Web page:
Texas head coach Karen Aston rarely places a team film session on hold for a phone call, but she made an exception on Monday night. “Someone needs to talk to you,” Aston said, handing the phone over to associate head coach Tina Thompson. Thompson cautiously took the phone, unsure what to do next. “Want me to stay in here?” Thompson asked Aston. “Yeah. She just said she had something real quick.” Thompson put the phone on speaker and gave a hesitant “hello.” Carol Stiff of the Women’s Basketball Hall of Fame Board of Directors replied with a straightforward statement: Thompson had just been inducted. Applause from the players filled the room as Thompson sat in her seat, a smile spreading across her face. For Thompson, Monday’s induction signified the highest honor for a person whose life has revolved around basketball. “I am extremely honored to be inducted into the Women’s Basketball Hall of Fame,” Thompson said in a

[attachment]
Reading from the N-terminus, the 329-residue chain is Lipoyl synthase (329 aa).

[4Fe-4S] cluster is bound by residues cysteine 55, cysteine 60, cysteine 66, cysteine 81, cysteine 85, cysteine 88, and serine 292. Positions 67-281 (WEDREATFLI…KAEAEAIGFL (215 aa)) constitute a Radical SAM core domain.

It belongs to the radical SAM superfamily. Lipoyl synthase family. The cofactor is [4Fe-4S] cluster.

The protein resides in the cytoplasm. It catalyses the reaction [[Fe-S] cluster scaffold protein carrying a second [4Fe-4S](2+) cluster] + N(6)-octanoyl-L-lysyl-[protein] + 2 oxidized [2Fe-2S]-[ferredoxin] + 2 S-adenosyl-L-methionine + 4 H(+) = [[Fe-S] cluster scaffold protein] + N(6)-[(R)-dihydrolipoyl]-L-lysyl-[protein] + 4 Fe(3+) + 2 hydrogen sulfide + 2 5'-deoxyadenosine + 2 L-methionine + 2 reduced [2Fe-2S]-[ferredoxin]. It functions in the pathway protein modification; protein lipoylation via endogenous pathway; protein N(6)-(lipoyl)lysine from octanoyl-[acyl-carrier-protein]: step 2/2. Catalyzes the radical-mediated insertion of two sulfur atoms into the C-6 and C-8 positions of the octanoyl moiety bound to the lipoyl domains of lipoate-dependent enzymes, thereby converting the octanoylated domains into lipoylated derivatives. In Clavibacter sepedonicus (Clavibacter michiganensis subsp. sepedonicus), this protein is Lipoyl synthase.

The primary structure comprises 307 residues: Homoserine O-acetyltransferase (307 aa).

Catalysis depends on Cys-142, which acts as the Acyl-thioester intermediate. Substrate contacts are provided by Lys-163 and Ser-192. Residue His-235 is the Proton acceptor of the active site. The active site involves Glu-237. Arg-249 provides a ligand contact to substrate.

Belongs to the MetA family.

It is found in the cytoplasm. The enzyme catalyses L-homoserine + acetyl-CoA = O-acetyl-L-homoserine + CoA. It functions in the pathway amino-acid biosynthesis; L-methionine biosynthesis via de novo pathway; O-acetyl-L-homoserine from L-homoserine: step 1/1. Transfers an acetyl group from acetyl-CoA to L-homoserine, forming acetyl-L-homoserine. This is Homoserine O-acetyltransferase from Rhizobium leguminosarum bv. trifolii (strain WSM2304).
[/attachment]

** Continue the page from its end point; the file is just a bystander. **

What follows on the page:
statement. “It is a true privilege to have my name reside in the home where so many of the greats of our game are housed. As a young girl, little did I know how good old-fashioned hard work and passion would affect my life in such a grand way. Fabulous indeed.” Thompson fell in love with the game of basketball on the streets of Inglewood, California, spending most of her childhood playing at Robertson Park in West Los Angeles. The future phenom grew up with a passion to be great, thanks in part to a friendly sibling rivalry with her older brother, Tommy Thompson Jr. “We were very competitive as kids,” Thompson said. “We would even compete at handwriting to see who had the best penmanship. It was that serious. I would, for sure, say the kind of competitive nature that my brother had then became a part of my personality.” That competitiveness molded Thompson into an unstoppable force on the court. The 6-foot-2inch small forward recorded more than 1,500 points and 1,000 rebounds during her time at Morningside High School before committing to the